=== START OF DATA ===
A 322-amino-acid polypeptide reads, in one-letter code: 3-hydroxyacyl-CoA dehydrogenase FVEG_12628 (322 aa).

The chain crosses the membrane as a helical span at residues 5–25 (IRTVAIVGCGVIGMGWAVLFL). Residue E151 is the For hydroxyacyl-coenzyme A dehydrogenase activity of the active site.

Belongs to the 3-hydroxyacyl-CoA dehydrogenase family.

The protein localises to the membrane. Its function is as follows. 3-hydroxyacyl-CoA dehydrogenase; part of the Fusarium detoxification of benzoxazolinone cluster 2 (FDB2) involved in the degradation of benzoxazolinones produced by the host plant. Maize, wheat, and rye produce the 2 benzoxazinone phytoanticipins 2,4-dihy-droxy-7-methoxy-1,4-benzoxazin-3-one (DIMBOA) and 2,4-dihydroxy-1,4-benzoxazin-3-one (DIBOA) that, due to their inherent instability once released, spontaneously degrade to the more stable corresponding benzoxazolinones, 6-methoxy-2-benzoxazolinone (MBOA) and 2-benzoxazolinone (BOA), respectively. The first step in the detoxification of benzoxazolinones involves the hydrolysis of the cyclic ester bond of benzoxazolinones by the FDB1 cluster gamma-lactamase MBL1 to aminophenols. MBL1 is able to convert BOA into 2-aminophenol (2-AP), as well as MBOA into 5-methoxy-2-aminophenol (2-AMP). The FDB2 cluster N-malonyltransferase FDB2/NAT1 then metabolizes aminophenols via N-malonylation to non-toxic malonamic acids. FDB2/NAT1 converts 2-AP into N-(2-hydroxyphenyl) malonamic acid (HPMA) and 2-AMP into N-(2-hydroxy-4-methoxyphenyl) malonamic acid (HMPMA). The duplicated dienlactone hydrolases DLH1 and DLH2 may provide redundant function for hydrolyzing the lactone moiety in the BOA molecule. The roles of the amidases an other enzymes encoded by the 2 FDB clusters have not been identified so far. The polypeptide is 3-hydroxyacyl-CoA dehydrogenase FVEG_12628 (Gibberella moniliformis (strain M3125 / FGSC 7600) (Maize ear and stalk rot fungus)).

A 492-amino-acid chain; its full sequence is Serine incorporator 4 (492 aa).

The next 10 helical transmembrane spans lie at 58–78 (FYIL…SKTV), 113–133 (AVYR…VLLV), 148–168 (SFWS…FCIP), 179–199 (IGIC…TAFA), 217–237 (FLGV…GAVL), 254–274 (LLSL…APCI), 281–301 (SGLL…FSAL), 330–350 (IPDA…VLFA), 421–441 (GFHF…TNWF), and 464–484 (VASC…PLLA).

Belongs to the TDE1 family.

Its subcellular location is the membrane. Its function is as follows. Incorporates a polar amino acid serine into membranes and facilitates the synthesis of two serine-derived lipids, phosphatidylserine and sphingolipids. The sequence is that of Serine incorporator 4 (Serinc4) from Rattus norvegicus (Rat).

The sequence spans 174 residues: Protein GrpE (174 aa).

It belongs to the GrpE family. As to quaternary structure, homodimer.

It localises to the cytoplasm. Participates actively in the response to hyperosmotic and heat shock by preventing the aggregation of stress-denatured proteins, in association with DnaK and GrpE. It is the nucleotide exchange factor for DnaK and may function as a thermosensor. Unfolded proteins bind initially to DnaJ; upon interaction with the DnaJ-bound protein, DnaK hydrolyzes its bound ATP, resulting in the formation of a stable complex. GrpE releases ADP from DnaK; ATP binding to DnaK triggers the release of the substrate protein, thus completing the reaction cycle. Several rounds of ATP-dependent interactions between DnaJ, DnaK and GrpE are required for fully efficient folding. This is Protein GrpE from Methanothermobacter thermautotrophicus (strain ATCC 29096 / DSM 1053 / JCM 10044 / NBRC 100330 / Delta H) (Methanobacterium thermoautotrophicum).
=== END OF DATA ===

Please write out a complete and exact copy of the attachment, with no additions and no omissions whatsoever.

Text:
A 322-amino-acid polypeptide reads, in one-letter code: 3-hydroxyacyl-CoA dehydrogenase FVEG_12628 (322 aa).

The chain crosses the membrane as a helical span at residues 5–25 (IRTVAIVGCGVIGMGWAVLFL). Residue E151 is the For hydroxyacyl-coenzyme A dehydrogenase activity of the active site.

Belongs to the 3-hydroxyacyl-CoA dehydrogenase family.

The protein localises to the membrane. Its function is as follows. 3-hydroxyacyl-CoA dehydrogenase; part of the Fusarium detoxification of benzoxazolinone cluster 2 (FDB2) involved in the degradation of benzoxazolinones produced by the host plant. Maize, wheat, and rye produce the 2 benzoxazinone phytoanticipins 2,4-dihy-droxy-7-methoxy-1,4-benzoxazin-3-one (DIMBOA) and 2,4-dihydroxy-1,4-benzoxazin-3-one (DIBOA) that, due to their inherent instability once released, spontaneously degrade to the more stable corresponding benzoxazolinones, 6-methoxy-2-benzoxazolinone (MBOA) and 2-benzoxazolinone (BOA), respectively. The first step in the detoxification of benzoxazolinones involves the hydrolysis of the cyclic ester bond of benzoxazolinones by the FDB1 cluster gamma-lactamase MBL1 to aminophenols. MBL1 is able to convert BOA into 2-aminophenol (2-AP), as well as MBOA into 5-methoxy-2-aminophenol (2-AMP). The FDB2 cluster N-malonyltransferase FDB2/NAT1 then metabolizes aminophenols via N-malonylation to non-toxic malonamic acids. FDB2/NAT1 converts 2-AP into N-(2-hydroxyphenyl) malonamic acid (HPMA) and 2-AMP into N-(2-hydroxy-4-methoxyphenyl) malonamic acid (HMPMA). The duplicated dienlactone hydrolases DLH1 and DLH2 may provide redundant function for hydrolyzing the lactone moiety in the BOA molecule. The roles of the amidases an other enzymes encoded by the 2 FDB clusters have not been identified so far. The polypeptide is 3-hydroxyacyl-CoA dehydrogenase FVEG_12628 (Gibberella moniliformis (strain M3125 / FGSC 7600) (Maize ear and stalk rot fungus)).

A 492-amino-acid chain; its full sequence is Serine incorporator 4 (492 aa).

The next 10 helical transmembrane spans lie at 58–78 (FYIL…SKTV), 113–133 (AVYR…VLLV), 148–168 (SFWS…FCIP), 179–199 (IGIC…TAFA), 217–237 (FLGV…GAVL), 254–274 (LLSL…APCI), 281–301 (SGLL…FSAL), 330–350 (IPDA…VLFA), 421–441 (GFHF…TNWF), and 464–484 (VASC…PLLA).

Belongs to the TDE1 family.

Its subcellular location is the membrane. Its function is as follows. Incorporates a polar amino acid serine into membranes and facilitates the synthesis of two serine-derived lipids, phosphatidylserine and sphingolipids. The sequence is that of Serine incorporator 4 (Serinc4) from Rattus norvegicus (Rat).

The sequence spans 174 residues: Protein GrpE (174 aa).

It belongs to the GrpE family. As to quaternary structure, homodimer.

It localises to the cytoplasm. Participates actively in the response to hyperosmotic and heat shock by preventing the aggregation of stress-denatured proteins, in association with DnaK and GrpE. It is the nucleotide exchange factor for DnaK and may function as a thermosensor. Unfolded proteins bind initially to DnaJ; upon interaction with the DnaJ-bound protein, DnaK hydrolyzes its bound ATP, resulting in the formation of a stable complex. GrpE releases ADP from DnaK; ATP binding to DnaK triggers the release of the substrate protein, thus completing the reaction cycle. Several rounds of ATP-dependent interactions between DnaJ, DnaK and GrpE are required for fully efficient folding. This is Protein GrpE from Methanothermobacter thermautotrophicus (strain ATCC 29096 / DSM 1053 / JCM 10044 / NBRC 100330 / Delta H) (Methanobacterium thermoautotrophicum).